I just wonder if anyone else struggled as much as me. I have two teachers and both of them act like I'm terrible compared to the other students. One is especially condescending towards me. The other is more focused on architecture so solidworks isn't what he's best at, but he doesn't make me feel like an idiot every time he talks to me. That's the main reason I came to the forums for everything.

                            • Re: How's my drawing?
                              David Nelson

                              I have to wonder does your college have set classes for a degree in drafting.  If they do are you following in the order they have.  If they do not then your instructors need to do a better job.  For me I was working on a time table and took some of mine out of sequence those were the classes I struggled in.

                               

                                But for me My Architecture instructor taught Solid work and Revit.  He also taught AutoCAD for Architecture.  My Drafting standard instructor only knew AutoCAD.

                              • Re: How's my drawing?
                                Dan Pihlaja

                                Eric Eubanks  wrote:

                                 

                                I just wonder if anyone else struggled as much as me.

                                 

                                My stint into design and drafting was driven by something higher than me.

                                 

                                When I was in 9th grade, I broke my right arm.   Well, I had a machine shop and welding class at my high school, and since I had a right arm that couldn't bend, I was pretty useless there, not to mention if I accidentally dropped a slug of hot metal under the cast....WOWSA!!

                                The teacher for that class was also the resident AutoCAD teacher, so he dropped me in front of an AutoCAD tube and told me to play with it.   So, for 6 weeks, I got to play with it....nothing assigned, just trying things out at my own pace.

                                Then, my Sophomore and Junior years in high school, I pretty much ignored CAD.   My senior year, I took his AutoCAD actual class and was bumped into the "advanced" learning class because I got to play with it 3 years before LOL.  Looking back on it, it wasn't very advanced, but what can you do at a High school in 1995 with a limited budget for these kinds of things.

                                 

                                Then I went to Michigan Tech University and started for my Mechanical Engineering Degree.   We didn't do much for CAD while I was there.  A little bit of board drawing and a little AutoCAD.  That was about it.  It wasn't seen as something really needed at that point.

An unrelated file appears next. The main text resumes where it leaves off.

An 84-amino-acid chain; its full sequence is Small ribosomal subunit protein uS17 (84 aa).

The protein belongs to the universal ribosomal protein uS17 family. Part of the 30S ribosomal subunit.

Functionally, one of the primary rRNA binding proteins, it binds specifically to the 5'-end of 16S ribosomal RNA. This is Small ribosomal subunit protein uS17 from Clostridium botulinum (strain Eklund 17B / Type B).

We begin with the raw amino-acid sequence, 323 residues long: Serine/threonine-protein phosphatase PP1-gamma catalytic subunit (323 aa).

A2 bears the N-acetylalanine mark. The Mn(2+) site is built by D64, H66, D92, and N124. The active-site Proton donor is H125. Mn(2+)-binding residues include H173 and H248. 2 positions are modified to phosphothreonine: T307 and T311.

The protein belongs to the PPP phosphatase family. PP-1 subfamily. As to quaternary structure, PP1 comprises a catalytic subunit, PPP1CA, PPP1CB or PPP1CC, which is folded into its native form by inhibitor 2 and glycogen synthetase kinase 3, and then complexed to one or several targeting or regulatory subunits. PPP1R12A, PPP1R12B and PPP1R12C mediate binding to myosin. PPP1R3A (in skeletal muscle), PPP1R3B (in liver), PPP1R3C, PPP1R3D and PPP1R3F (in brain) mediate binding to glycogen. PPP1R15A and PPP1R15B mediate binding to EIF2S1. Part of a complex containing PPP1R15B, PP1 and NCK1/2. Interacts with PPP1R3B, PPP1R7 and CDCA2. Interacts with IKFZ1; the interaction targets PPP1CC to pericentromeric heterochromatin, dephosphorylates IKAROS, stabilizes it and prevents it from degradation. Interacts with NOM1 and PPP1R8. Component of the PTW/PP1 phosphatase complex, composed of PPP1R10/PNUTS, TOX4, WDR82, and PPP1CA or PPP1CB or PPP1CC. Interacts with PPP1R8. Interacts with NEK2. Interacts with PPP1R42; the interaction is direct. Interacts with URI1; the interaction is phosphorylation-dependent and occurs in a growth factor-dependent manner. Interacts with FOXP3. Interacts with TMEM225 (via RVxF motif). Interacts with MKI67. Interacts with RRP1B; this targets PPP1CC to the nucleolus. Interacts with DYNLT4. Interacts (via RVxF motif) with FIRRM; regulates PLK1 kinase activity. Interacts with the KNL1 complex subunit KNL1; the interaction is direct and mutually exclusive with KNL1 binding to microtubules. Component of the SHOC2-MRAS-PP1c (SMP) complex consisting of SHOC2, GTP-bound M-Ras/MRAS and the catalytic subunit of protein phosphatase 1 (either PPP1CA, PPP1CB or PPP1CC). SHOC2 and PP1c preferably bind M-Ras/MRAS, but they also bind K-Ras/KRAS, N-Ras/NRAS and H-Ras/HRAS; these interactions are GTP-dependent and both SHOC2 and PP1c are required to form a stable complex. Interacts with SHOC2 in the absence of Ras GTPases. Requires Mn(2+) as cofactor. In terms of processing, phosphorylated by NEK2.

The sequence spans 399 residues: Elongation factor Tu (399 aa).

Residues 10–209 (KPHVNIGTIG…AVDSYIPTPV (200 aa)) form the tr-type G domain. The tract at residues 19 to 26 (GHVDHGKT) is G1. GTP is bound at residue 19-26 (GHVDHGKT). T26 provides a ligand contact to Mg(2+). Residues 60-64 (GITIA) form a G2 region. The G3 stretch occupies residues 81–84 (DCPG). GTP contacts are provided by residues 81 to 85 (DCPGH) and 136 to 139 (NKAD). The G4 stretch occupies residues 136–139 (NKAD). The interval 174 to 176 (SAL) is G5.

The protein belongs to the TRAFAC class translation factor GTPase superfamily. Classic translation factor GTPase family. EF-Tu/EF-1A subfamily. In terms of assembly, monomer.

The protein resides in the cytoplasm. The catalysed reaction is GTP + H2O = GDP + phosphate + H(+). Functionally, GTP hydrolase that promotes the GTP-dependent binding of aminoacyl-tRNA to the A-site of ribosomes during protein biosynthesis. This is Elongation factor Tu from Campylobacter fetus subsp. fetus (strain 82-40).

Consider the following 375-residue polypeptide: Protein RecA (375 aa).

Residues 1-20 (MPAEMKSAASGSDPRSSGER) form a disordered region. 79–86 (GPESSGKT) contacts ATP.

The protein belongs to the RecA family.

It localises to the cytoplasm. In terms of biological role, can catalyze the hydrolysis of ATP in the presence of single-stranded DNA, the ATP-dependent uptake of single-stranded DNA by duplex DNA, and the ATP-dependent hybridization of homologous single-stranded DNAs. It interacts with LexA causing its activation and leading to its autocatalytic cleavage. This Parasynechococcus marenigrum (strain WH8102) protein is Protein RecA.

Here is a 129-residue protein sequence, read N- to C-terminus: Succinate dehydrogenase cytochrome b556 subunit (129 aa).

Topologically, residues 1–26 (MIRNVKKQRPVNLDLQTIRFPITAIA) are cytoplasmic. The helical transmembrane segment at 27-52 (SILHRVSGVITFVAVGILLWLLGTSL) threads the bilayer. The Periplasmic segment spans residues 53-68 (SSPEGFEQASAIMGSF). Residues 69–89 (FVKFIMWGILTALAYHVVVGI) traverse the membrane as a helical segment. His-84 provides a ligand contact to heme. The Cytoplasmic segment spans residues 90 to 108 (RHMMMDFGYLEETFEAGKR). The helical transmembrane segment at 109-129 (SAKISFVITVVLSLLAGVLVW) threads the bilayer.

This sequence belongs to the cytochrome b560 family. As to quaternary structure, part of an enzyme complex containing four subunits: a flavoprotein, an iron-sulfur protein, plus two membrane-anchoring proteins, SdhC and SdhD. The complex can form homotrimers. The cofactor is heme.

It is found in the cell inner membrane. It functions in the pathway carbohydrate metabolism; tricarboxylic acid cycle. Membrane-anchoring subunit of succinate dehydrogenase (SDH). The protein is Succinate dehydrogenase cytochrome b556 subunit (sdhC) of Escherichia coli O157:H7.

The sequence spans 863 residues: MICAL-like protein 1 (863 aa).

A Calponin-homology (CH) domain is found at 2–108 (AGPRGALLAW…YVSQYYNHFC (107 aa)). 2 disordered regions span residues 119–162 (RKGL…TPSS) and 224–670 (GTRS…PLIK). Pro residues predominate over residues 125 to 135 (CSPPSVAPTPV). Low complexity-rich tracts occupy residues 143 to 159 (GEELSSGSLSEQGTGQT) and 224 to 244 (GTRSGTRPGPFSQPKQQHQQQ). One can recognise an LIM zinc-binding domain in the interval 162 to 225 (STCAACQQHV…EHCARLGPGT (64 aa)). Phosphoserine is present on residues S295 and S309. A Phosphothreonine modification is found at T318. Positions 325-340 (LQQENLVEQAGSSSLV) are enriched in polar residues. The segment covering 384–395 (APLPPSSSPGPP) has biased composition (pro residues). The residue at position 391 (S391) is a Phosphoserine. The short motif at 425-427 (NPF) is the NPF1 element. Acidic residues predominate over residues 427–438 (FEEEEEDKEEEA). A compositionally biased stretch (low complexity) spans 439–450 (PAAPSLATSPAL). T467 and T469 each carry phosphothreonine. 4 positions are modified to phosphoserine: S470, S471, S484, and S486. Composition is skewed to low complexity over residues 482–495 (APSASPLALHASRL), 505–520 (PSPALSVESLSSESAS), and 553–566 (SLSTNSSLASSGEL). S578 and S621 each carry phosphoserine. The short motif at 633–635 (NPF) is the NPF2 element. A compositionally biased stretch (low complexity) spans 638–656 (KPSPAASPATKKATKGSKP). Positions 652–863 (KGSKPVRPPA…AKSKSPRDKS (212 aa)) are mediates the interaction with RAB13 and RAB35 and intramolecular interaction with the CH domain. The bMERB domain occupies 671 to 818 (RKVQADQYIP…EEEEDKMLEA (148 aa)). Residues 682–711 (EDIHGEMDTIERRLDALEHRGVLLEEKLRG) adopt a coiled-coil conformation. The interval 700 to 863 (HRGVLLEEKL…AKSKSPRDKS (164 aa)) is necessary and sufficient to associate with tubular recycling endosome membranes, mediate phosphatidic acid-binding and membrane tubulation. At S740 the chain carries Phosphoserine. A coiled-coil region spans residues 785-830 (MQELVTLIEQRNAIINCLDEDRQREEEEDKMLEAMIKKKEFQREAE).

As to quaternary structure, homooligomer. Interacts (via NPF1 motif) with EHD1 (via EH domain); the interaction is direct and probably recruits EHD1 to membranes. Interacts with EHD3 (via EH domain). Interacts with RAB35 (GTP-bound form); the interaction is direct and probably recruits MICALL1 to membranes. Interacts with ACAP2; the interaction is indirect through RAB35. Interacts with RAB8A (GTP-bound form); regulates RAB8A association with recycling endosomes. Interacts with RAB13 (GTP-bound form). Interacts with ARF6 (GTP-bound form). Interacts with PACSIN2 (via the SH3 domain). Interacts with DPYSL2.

Needless to say, I made some extremely poor choices after about 2.5 years there and had to drop out.  So I pretty much resigned myself to working at the lumber mill and the farm for the rest of my life.

                                 

                                Then my uncle called me and said that a company near Lansing, MI was hiring drafters off the street and training them.  He told me to move down and apply.  So I did.  I got the job, and that started my crash course in I-DEAS from SDRC (didn't actually go to any classes, it was "on the job" training).  After 2 years, they sent me to Disney World in Florida to a conference for the new version of I-DEAS.  While I was there, I "happened" to sit down next to 2 Yoopers who were also at the conference.   They were originally from the U.P., but later moved to the Traverse City area.

                                 

                                I must have impressed them, because, 6 months later, they offered me a designer position at their automotive facility.  I worked with I-DEAS until Ford switched to CATIA V5 and did another crash course in CATIA (again, no classes, except an on-site VAR introduction...just "on the job" training).

                                I worked there until they closed their doors in 2008 due to the economic downturn.

                                Then I got a job offer working for a company that makes Gas masks near here.   Back to I-DEAS, until they switched to Solidworks in 2010 or 2011.  Then my life changed drastically (I will share how in a message if you want to hear it, but not this publicly) and I decided that I needed to be closer to home (the gas mask place was 45 miles from my house).

                                I got another job offer with my current employer (6 miles from my house) who solely uses Solidworks in 2012.  and I have been here ever since.

                                 

                                So, did I struggle?.....yes, but in a different way.  Keep on keepin' on!!

                                Revelation 3:8

                            • Re: How's my drawing?
                              Bernie Daraz

                              Eric,

                              As Dan mentioned please do not take offense here. I think everyone covered the tolerance issues and I would like to add as a question. Made from steel? The small radius at the bottoms of the 'tubes' will be a bear to manufacture. If the part is molded there is no draft specified on those 'tubes' or the through holes. Good luck with this and keep us in the loop!

                                • Re: How's my drawing?
                                  Eric Eubanks

                                  Is there a better material? I just thought a pressure plate would be made of steel.

                                    • Re: How's my drawing?
                                      Bernie Daraz

                                      Eric, Sorry but I can't speak to that. I was just wondering because I knew how difficult it would be to machine that item given all the radii in steel. I see a machining program that has a roughing cycle or more than one, followed by a finishing cycle. And again, possibly more than one. I'm probably wrong because I don't know what this is for, what loads, etc.